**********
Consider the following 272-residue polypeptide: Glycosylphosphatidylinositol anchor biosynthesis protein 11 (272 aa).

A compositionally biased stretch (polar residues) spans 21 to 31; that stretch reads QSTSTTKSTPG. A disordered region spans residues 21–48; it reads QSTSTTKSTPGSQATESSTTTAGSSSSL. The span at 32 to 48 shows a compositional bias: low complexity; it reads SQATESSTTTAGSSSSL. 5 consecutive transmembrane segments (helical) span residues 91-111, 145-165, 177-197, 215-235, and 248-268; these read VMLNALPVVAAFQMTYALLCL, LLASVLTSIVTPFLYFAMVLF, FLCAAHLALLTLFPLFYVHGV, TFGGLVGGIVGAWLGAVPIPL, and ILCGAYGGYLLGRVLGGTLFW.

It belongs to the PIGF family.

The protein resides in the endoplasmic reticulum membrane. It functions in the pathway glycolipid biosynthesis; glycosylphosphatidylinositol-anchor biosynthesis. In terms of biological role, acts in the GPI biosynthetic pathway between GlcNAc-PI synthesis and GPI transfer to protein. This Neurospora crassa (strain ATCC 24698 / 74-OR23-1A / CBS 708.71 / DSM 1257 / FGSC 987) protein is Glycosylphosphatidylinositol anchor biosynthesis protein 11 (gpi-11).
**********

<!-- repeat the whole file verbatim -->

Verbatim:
Consider the following 272-residue polypeptide: Glycosylphosphatidylinositol anchor biosynthesis protein 11 (272 aa).

A compositionally biased stretch (polar residues) spans 21 to 31; that stretch reads QSTSTTKSTPG. A disordered region spans residues 21–48; it reads QSTSTTKSTPGSQATESSTTTAGSSSSL. The span at 32 to 48 shows a compositional bias: low complexity; it reads SQATESSTTTAGSSSSL. 5 consecutive transmembrane segments (helical) span residues 91-111, 145-165, 177-197, 215-235, and 248-268; these read VMLNALPVVAAFQMTYALLCL, LLASVLTSIVTPFLYFAMVLF, FLCAAHLALLTLFPLFYVHGV, TFGGLVGGIVGAWLGAVPIPL, and ILCGAYGGYLLGRVLGGTLFW.

It belongs to the PIGF family.

The protein resides in the endoplasmic reticulum membrane. It functions in the pathway glycolipid biosynthesis; glycosylphosphatidylinositol-anchor biosynthesis. In terms of biological role, acts in the GPI biosynthetic pathway between GlcNAc-PI synthesis and GPI transfer to protein. This Neurospora crassa (strain ATCC 24698 / 74-OR23-1A / CBS 708.71 / DSM 1257 / FGSC 987) protein is Glycosylphosphatidylinositol anchor biosynthesis protein 11 (gpi-11).